The Certified Financial Planner Board of Standards is taking a drubbing over its decision in early March to remove from its consumer-facing website, letsmakeaplan.org, any information on how advisors are compensated — a move the board says is designed to emphasize “fiduciary” and not “fees.”
The CFP Board told certificants in an early March email that it decided to get rid of the comp information as the board readies for the June 30 enforcement date of its revised Code of Ethics and Standards of Conduct. This coincides with the effective date of the Securities and Exchange Commission’s Regulation Best Interest.
Noting that the board is and always has been “compensation and business model neutral,” the email said that “to effectively integrate CFP Board’s revised Code of Ethics and Standards of Conduct — including the expanded application of the fiduciary duty,” its board of directors re-evaluated the handling of compensation representation information, including the “Find a CFP Professional” search tool on the website.
“Consumers should prioritize their search for a financial advisor, first and foremost, based on who will act as a fiduciary, not how that advisor is compensated,” Kevin Keller, CFP Board CEO, told me in a mid-March interview. “It’s like any other professional service — the first step is about understanding the value of the service being provided.”
The CFP Board found that only 7% of all searches on the “Find Tool” requested compensation method information, “contrary to the perception that compensation is a primary filter of the tool,” the email stated.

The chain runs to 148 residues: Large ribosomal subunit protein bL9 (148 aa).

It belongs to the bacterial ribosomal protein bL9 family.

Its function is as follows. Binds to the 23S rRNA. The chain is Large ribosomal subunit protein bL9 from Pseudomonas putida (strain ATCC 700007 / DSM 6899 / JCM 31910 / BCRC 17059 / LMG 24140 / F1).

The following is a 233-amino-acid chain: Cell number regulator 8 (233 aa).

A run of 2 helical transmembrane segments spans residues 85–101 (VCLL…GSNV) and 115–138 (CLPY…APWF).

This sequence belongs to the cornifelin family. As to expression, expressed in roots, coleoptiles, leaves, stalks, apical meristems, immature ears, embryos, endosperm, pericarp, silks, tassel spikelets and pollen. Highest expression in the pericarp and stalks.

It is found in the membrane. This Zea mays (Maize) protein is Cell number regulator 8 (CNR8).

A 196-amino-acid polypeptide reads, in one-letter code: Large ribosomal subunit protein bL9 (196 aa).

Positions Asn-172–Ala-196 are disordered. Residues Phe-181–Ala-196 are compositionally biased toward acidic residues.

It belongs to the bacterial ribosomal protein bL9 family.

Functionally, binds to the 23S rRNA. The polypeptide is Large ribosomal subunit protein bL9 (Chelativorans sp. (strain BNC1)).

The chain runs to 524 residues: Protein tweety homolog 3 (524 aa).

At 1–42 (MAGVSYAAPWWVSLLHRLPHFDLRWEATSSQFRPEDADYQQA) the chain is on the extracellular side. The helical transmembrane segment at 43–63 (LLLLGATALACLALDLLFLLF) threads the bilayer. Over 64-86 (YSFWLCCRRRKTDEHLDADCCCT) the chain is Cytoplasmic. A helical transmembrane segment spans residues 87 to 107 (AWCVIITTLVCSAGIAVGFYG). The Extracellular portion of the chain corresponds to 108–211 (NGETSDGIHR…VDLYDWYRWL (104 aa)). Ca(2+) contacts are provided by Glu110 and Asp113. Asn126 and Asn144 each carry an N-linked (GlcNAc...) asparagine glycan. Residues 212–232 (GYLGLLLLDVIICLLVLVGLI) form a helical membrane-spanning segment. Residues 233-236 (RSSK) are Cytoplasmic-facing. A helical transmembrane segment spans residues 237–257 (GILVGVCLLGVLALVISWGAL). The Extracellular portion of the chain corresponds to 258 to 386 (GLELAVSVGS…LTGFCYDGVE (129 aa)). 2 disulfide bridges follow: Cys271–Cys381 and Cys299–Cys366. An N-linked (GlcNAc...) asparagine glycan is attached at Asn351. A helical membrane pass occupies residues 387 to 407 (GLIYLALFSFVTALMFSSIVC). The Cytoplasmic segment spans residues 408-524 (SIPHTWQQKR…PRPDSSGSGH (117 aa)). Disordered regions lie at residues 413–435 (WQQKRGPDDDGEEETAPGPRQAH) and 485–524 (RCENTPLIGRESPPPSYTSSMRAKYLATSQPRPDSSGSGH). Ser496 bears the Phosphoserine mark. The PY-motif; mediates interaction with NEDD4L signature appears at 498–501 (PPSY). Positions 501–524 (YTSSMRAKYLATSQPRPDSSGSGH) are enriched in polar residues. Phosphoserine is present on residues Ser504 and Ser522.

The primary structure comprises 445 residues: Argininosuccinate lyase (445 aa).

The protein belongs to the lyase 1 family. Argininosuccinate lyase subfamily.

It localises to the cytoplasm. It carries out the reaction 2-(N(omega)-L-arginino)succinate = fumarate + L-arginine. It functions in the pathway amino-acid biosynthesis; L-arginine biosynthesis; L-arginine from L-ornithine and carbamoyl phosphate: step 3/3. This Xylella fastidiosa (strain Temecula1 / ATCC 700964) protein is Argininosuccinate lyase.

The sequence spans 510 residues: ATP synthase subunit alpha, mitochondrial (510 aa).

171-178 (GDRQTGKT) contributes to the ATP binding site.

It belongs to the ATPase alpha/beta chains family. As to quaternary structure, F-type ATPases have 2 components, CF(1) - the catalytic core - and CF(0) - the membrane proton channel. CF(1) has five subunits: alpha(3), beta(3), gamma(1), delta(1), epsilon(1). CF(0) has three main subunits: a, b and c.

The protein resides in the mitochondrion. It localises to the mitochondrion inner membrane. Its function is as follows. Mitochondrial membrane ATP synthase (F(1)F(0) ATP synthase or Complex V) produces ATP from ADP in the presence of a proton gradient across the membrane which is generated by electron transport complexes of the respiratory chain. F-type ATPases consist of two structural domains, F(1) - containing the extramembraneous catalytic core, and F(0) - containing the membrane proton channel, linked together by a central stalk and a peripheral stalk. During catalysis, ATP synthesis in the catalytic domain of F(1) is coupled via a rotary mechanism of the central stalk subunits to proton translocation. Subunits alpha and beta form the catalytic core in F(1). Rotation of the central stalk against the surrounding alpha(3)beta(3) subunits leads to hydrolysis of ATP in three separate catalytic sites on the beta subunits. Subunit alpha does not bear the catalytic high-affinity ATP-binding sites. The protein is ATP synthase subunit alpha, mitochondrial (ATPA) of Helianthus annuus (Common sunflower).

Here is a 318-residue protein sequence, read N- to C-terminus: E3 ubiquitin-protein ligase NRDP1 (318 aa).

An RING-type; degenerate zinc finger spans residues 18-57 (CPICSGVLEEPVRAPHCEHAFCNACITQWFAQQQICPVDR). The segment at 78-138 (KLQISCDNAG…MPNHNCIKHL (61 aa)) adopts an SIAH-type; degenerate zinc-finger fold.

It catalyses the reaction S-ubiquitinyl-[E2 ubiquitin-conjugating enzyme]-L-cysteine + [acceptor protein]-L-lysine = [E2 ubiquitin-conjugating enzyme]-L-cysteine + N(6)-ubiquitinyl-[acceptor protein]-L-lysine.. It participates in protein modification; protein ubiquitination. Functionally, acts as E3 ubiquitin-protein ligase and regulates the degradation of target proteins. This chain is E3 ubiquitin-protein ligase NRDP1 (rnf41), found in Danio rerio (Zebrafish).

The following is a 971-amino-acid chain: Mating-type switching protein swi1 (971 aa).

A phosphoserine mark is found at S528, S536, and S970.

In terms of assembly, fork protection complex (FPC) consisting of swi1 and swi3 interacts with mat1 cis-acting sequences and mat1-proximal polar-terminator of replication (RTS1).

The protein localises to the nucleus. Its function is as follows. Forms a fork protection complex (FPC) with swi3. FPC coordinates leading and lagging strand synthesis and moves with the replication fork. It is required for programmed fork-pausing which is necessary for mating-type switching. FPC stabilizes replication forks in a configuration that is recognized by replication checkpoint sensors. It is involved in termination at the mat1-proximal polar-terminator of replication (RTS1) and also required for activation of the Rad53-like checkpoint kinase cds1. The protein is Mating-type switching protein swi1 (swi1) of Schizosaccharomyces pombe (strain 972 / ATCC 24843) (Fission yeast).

In the new Code of Ethics and Standards of Conduct, CFPs “are required to describe to clients how they are compensated before or at the time of engagement,” the CFP Board wrote in its email.
The three compensation method categories previously provided — Commission-Only, Commission and Fee, and Fee-Only — were broad enough to capture the various compensation methods that financial planners use today, but not very specific or helpful to consumers, the CFP Board said.
The best way for consumers to pick their advisor, the email continued, “is to have a conversation with their prospective advisor.”
In June 2019, the board of directors voted to remove the compensation method field from the LMAP search tool, and on March 2, the CFP Board notified CFPs that it will be taking the action to remove the comp information prior to June 30.
“With our updated Code of Ethics and Standards of Conduct, the appropriate F-word consumers should consider is ‘Fiduciary,’ not “Fees,” CFP Board told certificants.
Committee Cries Foul
But the Committee for the Fiduciary Standard shot back in a March 6 letter to the CFP Board that the certifying body gave “no advance notice” of its decision to remove information about a CFP’s compensation method, nor was there any comment period.
“There was no outreach undertaken to CFP professionals, including those in past leadership positions within the CFP Board (who often participated in earlier decisions regarding the disclosures of method of compensation, and issues surrounding verification of those disclosures and the value of the accuracy of such disclosures in various disciplinary proceedings,” the committee wrote. “Any change of this magnitude should only be undertaken following consultation with all stakeholders, including consumers, Certified Financial Planners, and leaders of the profession.”
The committee also balked at the CFP Board’s claim that the fee information wasn’t “specific or helpful” to consumers. “This is untrue,” the committee retorted. “The CFP Board itself has taken great measures to delineate who may call themselves a ‘fee-only planner.’”
The term “fee-only” is, in fact, defined within the CFP Board’s Code of Ethics and Standards of Conduct, the committee said.
“Largely as a result of the profound growth of fee-only financial planners, the consumer media’s advice to those who seek to engage financial planners, and the continued movement of the profession from its product sales roots to compensation paid directly by the client, many consumers today look for fee-only CFP,” it said.